Project "Simple Green" - Turbo LS 1965 C10

zghorner

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I hate to disappoint any fellow speed demons out there but at this point I am considering converting the truck to 4x4 instead of going fast. I hung out with Mr. Glock the other day and we were swapping ideas about the pickup back and forth and something he said really stood out in my mind..."whatever you do just be sure your kids get the same fond memories out of it that you did". He was on the same page as I was about making it a hotrod to stay true to my dads original intentions but that little bit of advice really stuck. I took a step back and thought about it for a few days and if this thing was to become a 10-11 sec truck like i had envisioned, I doubt I'm going to drive it as much as id like to think, and really doubt my ol lady will even let my kids get near the thing.

For the past few months Ive been looking for a long bed 4x4 tbi truck for working around the house and cruising into town so I didn't have to drive my 4 door powerstroke everywhere. And it turns out that I could just buy a '91 or older suburban 4x4 and do a body swap onto it without a great deal of difficulty. I would use literally everything I could from the burban, including the TBI 350 which I love (they don't make power but damn are they dependable). So I would end up having the 4x4 work truck I have been wanting, and get to have my kids sliding all over that bench seat as we farted around the house. Save the LS swap for that 59-60 Biscayne ive been wanting :)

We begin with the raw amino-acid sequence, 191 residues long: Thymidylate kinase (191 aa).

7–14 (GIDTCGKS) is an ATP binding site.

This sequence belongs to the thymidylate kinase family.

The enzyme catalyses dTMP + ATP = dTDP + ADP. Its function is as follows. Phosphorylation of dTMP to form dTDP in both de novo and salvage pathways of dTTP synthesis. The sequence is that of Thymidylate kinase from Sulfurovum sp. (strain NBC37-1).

Nothing is completely set in stone yet but I am definitely liking the idea of 4wd better. I found a pretty nice 4x4 88 suburban in Kansas for $1,500...if he still has it this weekend I'm going to check it out.